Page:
The next two are not images are not what I would usually capture but that's half the fun of shooting just for yourself and not for your body of work. After a quick refuel, we strolled through Degraves St and I stopped quickly to capture something that I felt was quintessentially Melbourne - the convergence of old and new, traffic and pedestrians, architecture and graffiti - you get the point. I followed it up with something equally as quintessentially Melbourne - a tram.
Why stop for this?
-Lots of horizontal lines that create layers in the frame
-The converging lines of the alleyway draw viewing down towards the person walking
-The person walking towards the camera keeps the eye in the centre of the frame and makes a great starting point to move around the image
This was the only image that I had a good amount of time to stop and wait for. So why?
-I like the way that the tram bursts through the scene
-It was a challenge to get a tram unimpeded by passersby - patience is a virtue in these situations
In recent years, Melbourne has had some great initiatives. We've added on-the-spot bicycles for hire, free transport via tram in the CBD, communal gardens, and free tour guides. The bright green jackets that they wear cause them to stand out for obvious reasons and I had a chance moment of a guide passing through my frame at the same time as a bright red car. It made for some pleasing complimentary colours to liven up an otherwise lacklustre frame.
For the next two images, I chose the colour version to feature in this blog as it fitted better with the rest of the set. For both, I have included the b&w and the colour image underneath to highlight how different the dynamics of the scene can become just by choosing to remove colour. I know my preference, but I'll let you decide...
What else was worth it?
- I love the arches along Chinatown (Lt Bourke)
- The subject is bold and stationary, it is the blurred movements of the rest of the scene that support it
Melbourne has no shortage of interesting buildings to photograph - ranging from the decadent to the ultra-modern. Personally, I really enjoyed trying to battle the crowds to photograph the timeless architecture of one of Melbourne's more prominent buildings, the State Library.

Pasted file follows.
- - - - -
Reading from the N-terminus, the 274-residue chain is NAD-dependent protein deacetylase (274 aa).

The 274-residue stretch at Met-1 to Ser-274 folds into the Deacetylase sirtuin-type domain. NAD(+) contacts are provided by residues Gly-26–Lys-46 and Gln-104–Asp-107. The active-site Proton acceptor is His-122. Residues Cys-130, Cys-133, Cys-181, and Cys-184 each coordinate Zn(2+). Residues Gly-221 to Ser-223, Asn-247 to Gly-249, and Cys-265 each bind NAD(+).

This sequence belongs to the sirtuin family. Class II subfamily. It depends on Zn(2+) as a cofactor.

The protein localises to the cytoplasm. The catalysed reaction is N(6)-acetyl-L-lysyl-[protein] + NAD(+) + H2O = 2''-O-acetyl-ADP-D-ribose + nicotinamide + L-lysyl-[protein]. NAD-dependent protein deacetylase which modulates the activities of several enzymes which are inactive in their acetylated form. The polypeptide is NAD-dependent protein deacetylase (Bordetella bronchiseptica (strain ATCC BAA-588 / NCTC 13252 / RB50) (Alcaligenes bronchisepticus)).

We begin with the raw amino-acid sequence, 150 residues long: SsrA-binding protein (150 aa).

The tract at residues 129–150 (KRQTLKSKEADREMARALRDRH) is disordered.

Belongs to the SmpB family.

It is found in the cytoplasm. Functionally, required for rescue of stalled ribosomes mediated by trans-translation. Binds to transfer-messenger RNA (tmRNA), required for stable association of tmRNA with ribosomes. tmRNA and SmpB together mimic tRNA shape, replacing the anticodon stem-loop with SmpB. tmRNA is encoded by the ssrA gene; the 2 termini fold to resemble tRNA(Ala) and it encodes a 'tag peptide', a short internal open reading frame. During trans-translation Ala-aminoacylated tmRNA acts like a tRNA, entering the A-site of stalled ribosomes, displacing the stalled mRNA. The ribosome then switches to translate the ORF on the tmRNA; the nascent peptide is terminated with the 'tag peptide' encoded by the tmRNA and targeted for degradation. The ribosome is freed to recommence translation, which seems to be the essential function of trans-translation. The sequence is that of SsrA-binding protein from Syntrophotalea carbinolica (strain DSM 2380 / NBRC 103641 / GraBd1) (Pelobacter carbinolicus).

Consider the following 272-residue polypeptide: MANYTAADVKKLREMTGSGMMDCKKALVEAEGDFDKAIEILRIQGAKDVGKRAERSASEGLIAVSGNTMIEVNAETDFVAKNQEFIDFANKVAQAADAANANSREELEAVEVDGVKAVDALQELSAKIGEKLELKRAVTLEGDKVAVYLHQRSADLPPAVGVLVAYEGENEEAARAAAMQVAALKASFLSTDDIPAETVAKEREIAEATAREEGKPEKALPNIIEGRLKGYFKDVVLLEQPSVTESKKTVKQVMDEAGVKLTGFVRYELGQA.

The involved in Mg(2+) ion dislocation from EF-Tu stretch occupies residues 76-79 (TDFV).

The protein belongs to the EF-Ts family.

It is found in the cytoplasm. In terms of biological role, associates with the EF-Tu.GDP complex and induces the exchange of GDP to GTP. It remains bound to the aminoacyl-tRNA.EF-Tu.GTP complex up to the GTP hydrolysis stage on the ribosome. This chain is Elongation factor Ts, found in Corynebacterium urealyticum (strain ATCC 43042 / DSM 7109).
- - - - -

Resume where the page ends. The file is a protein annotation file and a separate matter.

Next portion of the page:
Compositionally, this image could be better and I could have repositioned to remove some of the buildings emerging from the Library. So... What worked?
- I like the convergence of the steps toward the building
- The statue adds a layers to the frame and a sense of grandeur
- It's a wonderfully symmetrical building and frames quite nicely, even in a lightning-fast set up like this
- Playing stop and wait with selfie-taking tourists is a good pass-time.. there are always some interesting poses
I ran into a plethora of difficulties along the way - people standing in front of the camera, traffic not moving when I wanted it to, struggling to find compositions while rushing through the city, and the list goes on. As I wrote at the beginning - the idea is simple enough, the execution wasn't.
In the end, I am happy with the images that I walked away with and I think that for just a bit of fun, and with the small amount of post processing applied, they've turned out quite nicely. This is something that I can see myself doing again in the future to continue exploring the city. The challenge was enjoyable despite the time restriction and I absolutely recommend this as a great way to experiment with filters if you are new to using them.
Below are some unused images, including some from later in the evening at Gertrude Street Projection Festival.
Go out, set yourself a challenge, shoot and enjoy photography.
Thanks for reading.